The movie we are in the middle of watching called "God Grew Tired of Us" is so saddening when there are 4 Sudanese guys living together in a 2 bedroom apt. because they have fled Sudan in fear of being murdered. They are living in Philadelphia through government funding and find that although there are 4 of them living together, they are feeling very lonely and sad about not living in their village anymore. They go out and work 2 jobs. Come home late at night on a bus and have been out in the world....yet, they are lonely. Because they know what it is like to be around "family & friends" and have each other. They remembered what the village provided for them. What is missing is the most important thing to them....the feeling of being connected. They are in a world of millions in their city now, yet they are lonely. How does that happen? We get lost in ourselves, don't we? We forget why we are here. This is what God wants of us, isn't it? To take care of each other. It's a very simple request of His.
When I'm at this Ethiopian church and feel the heart of the people, it is very clear to me why they are so real and so warm....it is because of where they come from. This is embedded into the core of who they are. It'll be interesting when we are in Addis Ababa, the capital, to experience the traditional coffee ceremony. They roast the bean, grind it, then make the coffee from there. It is what they do as common as when we serve a glass of water. This is how they "fellowship". This is how their village becomes part of their family. Here in America, a child without a parent will most likely go to an orphanage or Foster care, whereas, in Ethiopia it seems as though if there were ANY living relatives at all, the child would go there. Unless they too are suffering from a terminal disease. But even though they have nothing, and probably not even enough food for their immediate family, they will still take in their nieces and cousins, etc... I'm not an expert, but I've been doing a lot of research and learning much needed information. The heart of the Ethiopian people will NOT be splattered on the front page of People magazine, or the front page of the New York Times. It is not media worthy, yet it is everything that showbiz and sensationalizing is not. Some people are like silent heroes that will never have their stories told and if we don't search it out, or look a little further, we'll never know where those stories are, will we?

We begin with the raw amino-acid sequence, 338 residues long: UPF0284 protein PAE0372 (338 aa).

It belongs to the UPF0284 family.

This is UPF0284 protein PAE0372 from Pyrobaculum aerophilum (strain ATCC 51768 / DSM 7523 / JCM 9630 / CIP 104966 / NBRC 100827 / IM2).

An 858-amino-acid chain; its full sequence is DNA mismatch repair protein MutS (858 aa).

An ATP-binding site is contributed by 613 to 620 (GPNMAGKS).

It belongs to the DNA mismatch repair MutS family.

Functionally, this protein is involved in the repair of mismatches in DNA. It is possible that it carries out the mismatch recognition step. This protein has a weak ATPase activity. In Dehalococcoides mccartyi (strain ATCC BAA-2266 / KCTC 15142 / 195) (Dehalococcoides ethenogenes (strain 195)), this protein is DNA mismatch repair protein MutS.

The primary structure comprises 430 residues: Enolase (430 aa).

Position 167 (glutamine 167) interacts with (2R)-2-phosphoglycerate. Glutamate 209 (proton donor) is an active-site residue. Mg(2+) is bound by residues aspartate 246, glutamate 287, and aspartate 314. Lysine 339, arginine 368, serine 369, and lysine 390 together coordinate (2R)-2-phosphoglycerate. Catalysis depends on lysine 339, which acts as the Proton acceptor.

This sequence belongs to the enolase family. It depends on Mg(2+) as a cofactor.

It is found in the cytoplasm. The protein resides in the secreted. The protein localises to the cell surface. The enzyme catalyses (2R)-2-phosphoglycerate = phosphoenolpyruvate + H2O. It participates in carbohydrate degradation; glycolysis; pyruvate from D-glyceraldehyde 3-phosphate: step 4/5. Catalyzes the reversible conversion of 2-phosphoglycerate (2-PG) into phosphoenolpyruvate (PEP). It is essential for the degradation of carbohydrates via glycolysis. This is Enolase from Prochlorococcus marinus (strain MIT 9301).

I was looking at some old emails and found one from a friend in Sweden who I had forgotten had married an Ethiopian woman. Her name is Demanesh. She was adopted when she was an infant and is now married to our friend in Sweden. I'm waiting for his return email so that we can tell him our news about the girls. I think it'll blow his mind.
I've also watched video at school about how the children were forced to become soldiers. I can't wait to have my new sisters here and adopt them because I feel like we will be giving them a better life and opportunity to start fresh. However much money it is costing to adopt them, it's all worth it to me.....(even though I'm not paying for it).
The day they come home, as soon as I see them, I want to jump with them on the trampoline and push them on the swing. I also want to show them their new bedroom, which is my room right now. And I want to show them our cat, Sadie and show them how to play with her. I'm excited to see their faces when they see our house. Recently, I've had a toy gun around and because of the violence over there, I've thrown that in the trash. I didn't like the way it looked knowing they were going to be here when I've just seen a movie about so much violence with guns there and children. I didn't want that in the house.
Monday, January 21, 2008
When my Mom and Dad go to the airport, I want to stay with my friends Blake and Dillon. They are also in my band. I want to teach my new sisters how to play the guitar and build legos. They'll be in the room next to me so that will be really fun. I can't wait to get them here.
Tuesday, January 15, 2008
Once there were two women,
Who never knew each other.
One you do not remember,
The other you call "Mother."
One gave you a nationality,
The other gave you a name.